Steele also worked from 2010 to 2017 on the Senate Banking Committee, where he was a legislative assistant for the committee’s current chair, Sen. Sherrod Brown, D-Ohio, and the minority chief counsel. He also served for four years as the staff director for the subcommittee on financial institutions and consumer protection.
Steele said in a tweet Monday after his nomination was announced that it was “an honor to be nominated” and that, if confirmed, he looks forward to serving “with all of the great people” at Treasury.
“Graham Steele spent his career fighting Wall Street greed — on the side of working families and consumers,” he said. “I am confident that as assistant secretary, Mr. Steele will support the president’s fight to address income inequality, climate change and systemic racism, and to make our economy more just for workers.”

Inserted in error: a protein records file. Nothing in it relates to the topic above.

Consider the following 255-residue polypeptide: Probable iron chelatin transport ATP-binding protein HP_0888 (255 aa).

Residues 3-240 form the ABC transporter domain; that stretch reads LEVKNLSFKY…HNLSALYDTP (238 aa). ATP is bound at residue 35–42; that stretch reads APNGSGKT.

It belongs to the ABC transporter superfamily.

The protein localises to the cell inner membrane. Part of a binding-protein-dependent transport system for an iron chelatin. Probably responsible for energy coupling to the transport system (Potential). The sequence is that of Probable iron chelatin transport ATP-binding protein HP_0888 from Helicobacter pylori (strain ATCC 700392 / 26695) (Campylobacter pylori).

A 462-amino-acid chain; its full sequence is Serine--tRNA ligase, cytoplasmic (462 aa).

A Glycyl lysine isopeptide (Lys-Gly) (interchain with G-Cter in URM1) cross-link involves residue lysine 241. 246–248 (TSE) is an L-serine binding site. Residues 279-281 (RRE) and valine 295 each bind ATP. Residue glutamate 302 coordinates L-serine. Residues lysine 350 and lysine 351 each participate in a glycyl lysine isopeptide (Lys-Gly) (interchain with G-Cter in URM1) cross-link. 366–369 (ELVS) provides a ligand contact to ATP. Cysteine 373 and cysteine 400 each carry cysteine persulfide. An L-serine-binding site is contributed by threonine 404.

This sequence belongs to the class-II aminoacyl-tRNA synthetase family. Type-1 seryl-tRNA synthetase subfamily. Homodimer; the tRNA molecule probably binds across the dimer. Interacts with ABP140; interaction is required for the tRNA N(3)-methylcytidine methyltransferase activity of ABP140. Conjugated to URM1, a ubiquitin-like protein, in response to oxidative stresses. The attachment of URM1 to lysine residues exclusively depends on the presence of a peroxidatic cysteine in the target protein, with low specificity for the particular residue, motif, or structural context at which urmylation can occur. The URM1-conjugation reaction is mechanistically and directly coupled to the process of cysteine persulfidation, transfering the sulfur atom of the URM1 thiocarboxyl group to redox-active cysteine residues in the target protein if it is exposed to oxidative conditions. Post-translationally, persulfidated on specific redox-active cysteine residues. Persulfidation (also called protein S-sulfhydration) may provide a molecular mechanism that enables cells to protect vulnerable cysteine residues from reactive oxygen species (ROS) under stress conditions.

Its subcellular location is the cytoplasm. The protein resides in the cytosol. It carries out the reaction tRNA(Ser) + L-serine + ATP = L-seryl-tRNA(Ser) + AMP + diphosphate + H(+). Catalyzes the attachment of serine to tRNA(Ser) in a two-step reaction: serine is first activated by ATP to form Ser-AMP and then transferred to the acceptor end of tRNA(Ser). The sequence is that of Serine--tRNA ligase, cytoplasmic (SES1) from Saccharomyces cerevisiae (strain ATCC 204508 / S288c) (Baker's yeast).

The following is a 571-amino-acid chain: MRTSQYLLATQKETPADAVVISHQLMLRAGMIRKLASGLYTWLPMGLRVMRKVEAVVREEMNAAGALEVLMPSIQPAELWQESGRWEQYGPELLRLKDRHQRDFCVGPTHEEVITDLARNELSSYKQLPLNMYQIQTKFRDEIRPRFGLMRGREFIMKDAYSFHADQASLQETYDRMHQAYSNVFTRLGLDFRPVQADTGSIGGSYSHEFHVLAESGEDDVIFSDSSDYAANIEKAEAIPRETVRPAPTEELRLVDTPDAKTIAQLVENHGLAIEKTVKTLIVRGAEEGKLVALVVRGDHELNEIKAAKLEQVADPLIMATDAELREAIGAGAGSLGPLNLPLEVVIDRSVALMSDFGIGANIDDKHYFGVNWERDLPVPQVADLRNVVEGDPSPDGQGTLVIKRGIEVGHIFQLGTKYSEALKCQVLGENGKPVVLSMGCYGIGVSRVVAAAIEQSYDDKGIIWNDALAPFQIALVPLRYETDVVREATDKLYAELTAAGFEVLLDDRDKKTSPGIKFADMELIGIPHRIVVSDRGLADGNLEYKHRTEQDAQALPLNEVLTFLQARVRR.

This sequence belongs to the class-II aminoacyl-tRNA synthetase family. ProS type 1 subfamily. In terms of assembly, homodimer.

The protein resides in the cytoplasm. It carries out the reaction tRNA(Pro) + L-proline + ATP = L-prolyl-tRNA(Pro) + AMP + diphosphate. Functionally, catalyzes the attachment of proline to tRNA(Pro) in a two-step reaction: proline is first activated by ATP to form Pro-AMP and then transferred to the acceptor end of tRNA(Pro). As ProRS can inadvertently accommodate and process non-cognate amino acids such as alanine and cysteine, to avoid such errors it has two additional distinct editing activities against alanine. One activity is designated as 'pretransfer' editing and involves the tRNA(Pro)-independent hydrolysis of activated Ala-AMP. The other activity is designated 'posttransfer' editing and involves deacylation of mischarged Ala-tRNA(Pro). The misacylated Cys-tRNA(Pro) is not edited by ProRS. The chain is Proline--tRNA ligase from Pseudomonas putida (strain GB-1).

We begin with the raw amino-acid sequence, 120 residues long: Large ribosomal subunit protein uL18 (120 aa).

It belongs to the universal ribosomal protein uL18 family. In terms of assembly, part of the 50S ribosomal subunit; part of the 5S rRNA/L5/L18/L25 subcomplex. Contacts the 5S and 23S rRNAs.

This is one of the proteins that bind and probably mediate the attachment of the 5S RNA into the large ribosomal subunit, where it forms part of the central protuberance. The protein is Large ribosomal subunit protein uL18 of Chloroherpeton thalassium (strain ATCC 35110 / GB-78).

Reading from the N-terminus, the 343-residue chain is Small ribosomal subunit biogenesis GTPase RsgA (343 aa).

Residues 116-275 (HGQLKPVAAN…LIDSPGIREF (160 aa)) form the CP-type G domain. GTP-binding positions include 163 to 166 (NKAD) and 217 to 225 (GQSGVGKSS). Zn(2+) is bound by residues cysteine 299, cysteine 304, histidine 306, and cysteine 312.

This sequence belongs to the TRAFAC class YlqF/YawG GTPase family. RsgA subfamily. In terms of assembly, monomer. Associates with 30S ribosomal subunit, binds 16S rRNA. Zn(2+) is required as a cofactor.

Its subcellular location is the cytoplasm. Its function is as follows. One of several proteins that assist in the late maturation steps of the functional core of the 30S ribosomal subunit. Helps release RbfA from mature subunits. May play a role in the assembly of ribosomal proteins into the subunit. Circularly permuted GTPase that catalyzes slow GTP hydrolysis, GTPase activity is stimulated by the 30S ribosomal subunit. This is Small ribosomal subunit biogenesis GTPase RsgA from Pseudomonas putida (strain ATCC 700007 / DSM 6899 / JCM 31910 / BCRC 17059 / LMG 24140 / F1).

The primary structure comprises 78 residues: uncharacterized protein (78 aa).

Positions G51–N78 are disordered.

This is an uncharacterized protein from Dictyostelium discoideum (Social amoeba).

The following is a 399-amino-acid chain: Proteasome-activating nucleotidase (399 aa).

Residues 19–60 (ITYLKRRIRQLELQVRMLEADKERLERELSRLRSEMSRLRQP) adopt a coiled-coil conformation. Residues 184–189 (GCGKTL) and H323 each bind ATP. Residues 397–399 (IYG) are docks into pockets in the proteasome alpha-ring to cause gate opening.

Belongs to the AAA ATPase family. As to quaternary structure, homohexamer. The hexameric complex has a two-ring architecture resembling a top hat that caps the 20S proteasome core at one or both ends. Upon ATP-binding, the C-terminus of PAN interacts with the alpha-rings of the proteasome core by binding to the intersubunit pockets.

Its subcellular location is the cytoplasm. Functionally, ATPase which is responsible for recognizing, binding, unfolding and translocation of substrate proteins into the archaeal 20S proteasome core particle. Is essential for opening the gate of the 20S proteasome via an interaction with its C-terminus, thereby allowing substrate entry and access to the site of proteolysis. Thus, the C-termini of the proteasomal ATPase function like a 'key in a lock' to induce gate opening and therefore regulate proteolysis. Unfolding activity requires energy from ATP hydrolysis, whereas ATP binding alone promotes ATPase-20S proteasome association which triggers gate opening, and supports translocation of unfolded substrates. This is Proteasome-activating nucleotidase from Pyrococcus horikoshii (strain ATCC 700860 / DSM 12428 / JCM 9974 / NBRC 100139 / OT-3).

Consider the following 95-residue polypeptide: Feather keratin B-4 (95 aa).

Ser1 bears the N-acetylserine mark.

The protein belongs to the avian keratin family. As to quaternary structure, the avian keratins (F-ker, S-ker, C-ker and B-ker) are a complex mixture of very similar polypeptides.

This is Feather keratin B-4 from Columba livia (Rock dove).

Brown in a statement called Steele’s nomination “an excellent choice by President Biden.”
Steele is currently the director of the Corporations and Society Initiative at Stanford University’s Graduate School of Business, which looks to “promote more accountable capitalism and governance,” the White House said in a release.
After leaving the committee in 2017, Steele was a member of the staff of the Federal Reserve Bank of San Francisco.
In a research note, Ed Mills, a policy analyst at Raymond James, noted that Steele’s nomination is “the latest signal of a progressive policy shift across banking, asset management and housing policy.”
“Steele can be thought of as a strong progressive ally on financial regulation, and has advocated for aggressive use of a broad set of regulatory tools in order to curtail the size and market power of financial firms,” he said.